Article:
London, October 10: The Polish Government has launched a campaign to highlight the important and overlooked role played by its nation in solving the ciphers of the Nazis’ Enigma machine – a feat credited with shortening the war by two years.
Bletchley Park, which is synonymous with code-breaking glory by the British during World War Two to many, is where Englishman Alan Turing and his team of mathematicians cracked the Enigma Code.
In 1932, a group of cryptologists from the Polish Cipher Bureau – Marian Rejewski, Jerzy Rozycki and Henryk Zygalski – discovered three ways of deciphering Enigma readings.
Seven years later, just before war broke out, the Poles handed over their knowledge of the Enigma codes, as well as Polish-built replicas of the machines, to British and French Intelligence officers near Warsaw.
As fare as Senator Piotr Zientarski is concerned, the rest is history – but not the complete history.
“We have a duty to remind people just what the Polish cryptologists did,” the Daily Mail quoted Zientarski as telling the Daily Telegraph.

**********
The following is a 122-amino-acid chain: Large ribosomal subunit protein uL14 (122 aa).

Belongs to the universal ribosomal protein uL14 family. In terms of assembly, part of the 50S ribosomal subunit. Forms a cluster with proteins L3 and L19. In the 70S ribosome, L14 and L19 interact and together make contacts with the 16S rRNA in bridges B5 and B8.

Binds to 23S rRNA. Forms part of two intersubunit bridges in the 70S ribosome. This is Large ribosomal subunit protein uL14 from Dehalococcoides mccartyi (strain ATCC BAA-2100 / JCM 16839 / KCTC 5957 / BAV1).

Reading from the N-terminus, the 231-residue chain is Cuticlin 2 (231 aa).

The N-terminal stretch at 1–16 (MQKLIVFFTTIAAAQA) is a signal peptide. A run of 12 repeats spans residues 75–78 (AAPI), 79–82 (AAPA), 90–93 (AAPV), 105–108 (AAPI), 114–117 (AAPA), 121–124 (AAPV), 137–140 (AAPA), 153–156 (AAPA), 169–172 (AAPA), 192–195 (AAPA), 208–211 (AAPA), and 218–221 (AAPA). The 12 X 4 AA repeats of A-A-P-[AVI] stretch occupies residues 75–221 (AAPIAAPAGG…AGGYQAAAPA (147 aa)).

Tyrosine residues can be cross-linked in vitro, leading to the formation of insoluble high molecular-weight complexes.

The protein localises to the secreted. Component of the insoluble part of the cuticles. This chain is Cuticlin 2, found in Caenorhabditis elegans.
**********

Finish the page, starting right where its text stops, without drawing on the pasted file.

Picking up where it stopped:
The government official said that in recognition of the trio’s efforts, the upper house of Poland’s parliament has passed a resolution in their honour to ‘restore justice’.
“In both popular literature and official information, the public was told that the breaking of the Enigma codes was due to the work of the British Intelligence services to the complete omission of the work of Polish scientists,” the resolution reads.
The Germans, who had been using the technology since the late 1920s, believed the codes were impossible to crack.
Using a complicated system of rotors, the machine would encode messages before sending them via Morse code to another machine.
If the receiving machine had been programmed with the same settings – one of 158 million million million combinations – the message would be deciphered.
However the team of cryptologists, linguists, scientists and data analysts at Bletchley, in Buckinghamshire, led by Londoner Turing, were able to break it.
At its peak, the team was cracking 6,000 encrypted German Enigma messages every day – building on the principles set out by Rejewski, Rozycki and Zygalski.
“This resolution restores justice. Not only did the Western Allies marginalise the achievements of Polish cryptographers but the Soviets did the same,” Jan Rulewski, a senator from the governing Civic Platform party, said.
“They were silent about the Polish contribution to saving the lives of hundreds of thousands of troops fighting on all fronts,” Rulewski added. (ANI)